Display devices must be adjusted and calibrated to ensure performance standards. In display metrology, the CIE 1931 Yxy and the CIE 1976 Yu’v’ are color spaces commonly used to describe colors in numbers. White balance, color gamut, gamma, contrast ratio, uniformity, and flicker are some of the general display performance parameters.
The color temperature of a display must be consistent throughout the entire luminance range. The adjustment of white balance help ensures color consistency between display devices and the content source. The white balance adjustment involves establishing a display’s white point and adjusting the light output of the primary red, green, and blue colors to reproduce the white point correctly.
For a display device to display a wide range of color accurately, evaluating the color gamut of a display device is important. The color gamut, depicted as a triangle, expresses the colors that can be reproduced within it. The size of the triangle is determined by the location of the most saturated primary red, green, and blue colors in the color space. The larger the triangle, the wider the range of colors it can display. The common color gamut standards are the sRGB, Adobe RGB and DCI-P3.
A display uses an electrical signal to produce an optical output (luminance). The response between the input and output is not linear. A 50% increase in input signal is not equal to a 50% increase in luminance but instead depends on gamma. For a display to deliver true colors throughout the luminance range, gamma correction is important. The luminance levels of white test patterns ranging from 0 to 100% in steps are measured and should be consistently neutral throughout the range.
Contrast ratio refers to the ratio of the maximum brightness of white over the darkest black produced by the display. High contrast ratio is desirable as the lower the contrast ratio, the images produced by a display will appear more washed-out. Contrast ratio is determined by measuring the luminance of the black and white test patterns. As contrast ratio is highly dependent on the darkest pattern luminance level, a display testing instrument with ultra-low luminance sensitivity is needed.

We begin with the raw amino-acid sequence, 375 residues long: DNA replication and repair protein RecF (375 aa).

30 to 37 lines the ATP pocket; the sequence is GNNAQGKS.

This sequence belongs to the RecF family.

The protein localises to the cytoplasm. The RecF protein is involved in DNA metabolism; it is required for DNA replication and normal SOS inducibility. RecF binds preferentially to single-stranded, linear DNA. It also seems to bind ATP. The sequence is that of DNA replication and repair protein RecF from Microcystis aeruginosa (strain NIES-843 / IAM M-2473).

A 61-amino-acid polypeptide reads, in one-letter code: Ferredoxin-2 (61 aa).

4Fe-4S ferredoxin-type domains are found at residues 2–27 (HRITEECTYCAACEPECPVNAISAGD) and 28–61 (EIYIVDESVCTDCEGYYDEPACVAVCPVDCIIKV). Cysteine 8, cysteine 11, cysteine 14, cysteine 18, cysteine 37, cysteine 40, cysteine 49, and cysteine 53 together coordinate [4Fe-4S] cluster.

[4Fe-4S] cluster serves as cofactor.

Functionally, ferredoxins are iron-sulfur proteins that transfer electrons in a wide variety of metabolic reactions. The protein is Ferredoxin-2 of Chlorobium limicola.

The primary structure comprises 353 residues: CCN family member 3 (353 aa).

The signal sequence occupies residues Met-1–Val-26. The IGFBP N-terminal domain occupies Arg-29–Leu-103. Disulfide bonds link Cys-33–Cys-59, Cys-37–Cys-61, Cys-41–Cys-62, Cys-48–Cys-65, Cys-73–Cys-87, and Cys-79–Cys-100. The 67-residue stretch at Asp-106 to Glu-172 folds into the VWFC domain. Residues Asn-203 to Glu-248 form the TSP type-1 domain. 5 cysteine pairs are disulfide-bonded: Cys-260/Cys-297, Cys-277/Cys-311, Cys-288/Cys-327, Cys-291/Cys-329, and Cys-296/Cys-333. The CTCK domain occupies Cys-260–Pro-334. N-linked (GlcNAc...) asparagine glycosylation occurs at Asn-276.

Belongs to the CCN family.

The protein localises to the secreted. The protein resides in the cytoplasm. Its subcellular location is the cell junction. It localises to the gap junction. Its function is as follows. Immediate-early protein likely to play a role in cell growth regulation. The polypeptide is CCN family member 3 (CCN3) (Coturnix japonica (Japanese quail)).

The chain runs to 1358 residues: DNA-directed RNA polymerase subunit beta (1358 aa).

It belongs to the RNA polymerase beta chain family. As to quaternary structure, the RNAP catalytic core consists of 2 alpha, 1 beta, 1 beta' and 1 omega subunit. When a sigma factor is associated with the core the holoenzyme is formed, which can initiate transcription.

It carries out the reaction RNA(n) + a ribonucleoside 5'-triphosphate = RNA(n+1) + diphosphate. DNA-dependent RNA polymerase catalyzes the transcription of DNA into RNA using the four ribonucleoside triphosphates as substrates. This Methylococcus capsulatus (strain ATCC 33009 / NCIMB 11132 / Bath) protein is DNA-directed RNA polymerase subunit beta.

Luminance, chromaticity, and contrast uniformity are part of a conformity check to ensure display output from the screen surface is uniform. Arrays of 5, 9, and 13 points are common setup to verify the uniformity. The formulae are as followed:
Measure of Luminance Uniformity
Uniformity = (Lmin / Lmax) x 100%
Non-uniformity = ((Lmax – Lmin) / Lmax) x 100%
Measure of Chromaticity Uniformity
Du’v’ = ((u’1 – u’2)2 + (v’1 – v’2)2)1/2
Contrast Ratio Uniformity of 5, 9, or 13 Points Array
Non-uniformity = ((Cmax – Cmin) / Cmax) x 100%
Flicker is a visible flutter in brightness that can be seen on the display device. It occurs periodically and has an adverse effect on the user’s eyes. The contrast method or the JEITA (Japan Electronics and Information Technology Industries Association) method is used to measure flicker.
The contrast method uses the AC and DC components of the measured luminance and does not depend on flicker frequency. Flicker is calculated with the following formula: (Vmax – Vmin) / ((Vmax + Vmin) / 2) x 100%.
For the JEITA method, it accounts for the flicker frequency and also the AC/DC component ratio. Flicker for this method is calculated with the following formula: 10 x log (Px / P0) dB.
Display technologies are evolving quickly, and display testing can be complex and confusing. Check out this video to learn more about the basics of display metrology. Alternatively, you can also explore our wide range of display and light testing solutions to find out more.
Konica Minolta and group companies, Radiant Vision Systems and Instrument Systems, offers comprehensive display testing instruments, from spectroradiometers and imaging photometers/colorimeters to display color analyzers and luminance color meters, to help manufacturers comply with standards and regulations with ease.
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